At first glance, the eerie might seem to be closer to the unheimlich than to the weird. Yet, like the weird, the eerie is also fundamentally to do with the outside, and here we can understand the outside in a straightforwardly empirical as well as a more abstract transcendental sense. A sense of the eerie seldom clings to enclosed and inhabited domestic spaces; we find the eerie more readily in landscapes partially emptied of the human. What happened to produce these ruins, this disappearance? What kind of entity was involved? What kind of thing was it that emitted such an eerie cry? As we can see from these examples, the eerie is fundamentally tied up with questions of agency. What kind of agent is acting here? Is there an agent at all? These questions can be posed in a psychoanalytic register — if we are not who we think we are, what are we? — but they also apply to the forces governing capitalist society. Capital is at every level an eerie entity: conjured out of nothing, capital nevertheless exerts more influence than any allegedly substantial entity.
The metaphysical scandal of capital brings us to the broader question of the agency of the immaterial and the inanimate: the agency of minerals and landscape for authors like Nigel Kneale and Alan Garner, and the way that “we” “ourselves” are caught up in the rhythms, pulsions and patternings of non-human forces. There is no inside except as a folding of the outside; the mirror cracks, I am an other, and I always was. The shudder here is the shudder of the eerie, not of the unheimlich.
One extraordinary example of the displacement of the unheimlich by the eerie is D.M. Thomas’ novel The White Hotel. The novel first of all seems to be about a simulated case study of a fictional patient of Freud’s, “Anna G”. The poem by Anna G which begins the novel seems at first sight to be saturated with erotic hysteria, as Thomas’ Freud proposes in the Case History which he writes. Freud’s reading threatens to dissipate the oneiric atmosphere of Anna G’s poem, and also establish to a direction of explanation: from the present to the past, from the outside to the inside. Yet it turns out that the seeming eroticism is itself an obfuscation and a deflection from the poem’s most intense referent, which is to be found not in Anna G’s past, but in her future — her death at the massacre at Babi Yar in 1941. The problems of foresight and fate here bring us to the eerie in a disturbing form. Yet fate might be said to belong to the weird as well as the eerie. The soothsaying witches in Macbeth, after all, are known as the Weird Sisters, and one of the archaic meanings of “weird” is “fate”. The concept of fate is weird in that it implies twisted forms of time and causality that are alien to ordinary perception, but it is also eerie in that it raises questions about agency: who or what is the entity that has woven fate?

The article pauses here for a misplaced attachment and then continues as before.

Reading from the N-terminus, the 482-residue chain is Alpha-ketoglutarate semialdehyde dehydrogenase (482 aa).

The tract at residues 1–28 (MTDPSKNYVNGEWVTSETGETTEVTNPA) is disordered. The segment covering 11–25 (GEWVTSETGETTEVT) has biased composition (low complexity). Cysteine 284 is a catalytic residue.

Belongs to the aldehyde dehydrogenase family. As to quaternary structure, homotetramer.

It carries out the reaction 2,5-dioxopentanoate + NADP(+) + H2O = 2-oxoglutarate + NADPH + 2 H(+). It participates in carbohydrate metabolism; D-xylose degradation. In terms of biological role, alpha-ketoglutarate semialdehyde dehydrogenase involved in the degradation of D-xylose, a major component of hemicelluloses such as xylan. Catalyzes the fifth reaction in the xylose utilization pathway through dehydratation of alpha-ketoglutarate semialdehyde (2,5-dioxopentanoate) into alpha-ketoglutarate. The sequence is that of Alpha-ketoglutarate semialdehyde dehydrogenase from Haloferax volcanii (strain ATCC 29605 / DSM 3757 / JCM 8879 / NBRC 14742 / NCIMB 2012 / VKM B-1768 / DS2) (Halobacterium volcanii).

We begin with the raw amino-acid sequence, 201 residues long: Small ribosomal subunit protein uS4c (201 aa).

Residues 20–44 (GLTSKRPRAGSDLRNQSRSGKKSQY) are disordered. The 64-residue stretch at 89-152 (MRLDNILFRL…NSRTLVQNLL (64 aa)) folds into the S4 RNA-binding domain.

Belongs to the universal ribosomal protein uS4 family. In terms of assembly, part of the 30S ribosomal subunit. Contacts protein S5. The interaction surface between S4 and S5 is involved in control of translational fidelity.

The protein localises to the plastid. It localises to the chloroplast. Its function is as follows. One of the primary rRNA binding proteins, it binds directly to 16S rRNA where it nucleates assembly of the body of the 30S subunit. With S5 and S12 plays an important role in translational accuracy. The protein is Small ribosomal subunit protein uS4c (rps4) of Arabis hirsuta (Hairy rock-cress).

The eerie concerns the most fundamental metaphysical questions one could pose, questions to do with existence and non-existence: Why is there something here when there should be nothing? Why is there nothing here when there should be something? The unseeing eyes of the dead; the bewildered eyes of an amnesiac — these provoke a sense of the eerie, just as surely as an abandoned village or a stone circle do.
So far, we are still left with the impression that the weird and the eerie have primarily to do with what is distressing or terrifying. So let us end these preliminary remarks by pointing to examples of the weird and the eerie that produce a different set of affects. Modernist and experimental work often strikes us as weird when we first encounter it. The sense of wrongness associated with the weird — the conviction that this does not belong — is often a sign that we are in the presence of the new. The weird here is a signal that the concepts and frameworks which we have previously employed are now obsolete. If the encounter with the strange here is not straightforwardly pleasurable (the pleasurable would always refer to previous forms of satisfaction), it is not simply unpleasant either: there is an enjoyment in seeing the familiar and the conventional becoming outmoded — an enjoyment which, in its mixture of pleasure and pain, has something in common with what Lacan called jouissance.
The eerie also entails a disengagement from our current attachments. But, with the eerie, this disengagement does not usually have the quality of shock that is typically a feature of the weird. The serenity that is often associated with the eerie — think of the phrase eerie calm — has to do with detachment from the urgencies of the everyday. The perspective of the eerie can give us access to the forces which govern mundane reality but which are ordinarily obscured, just as it can give us access to spaces beyond mundane reality altogether. It is this release from the mundane, this escape from the confines of what is ordinarily taken for reality, which goes some way to account for the peculiar appeal that the eerie possesses.
Introduction from the book: The Weird And The Eerie by MARK FISHER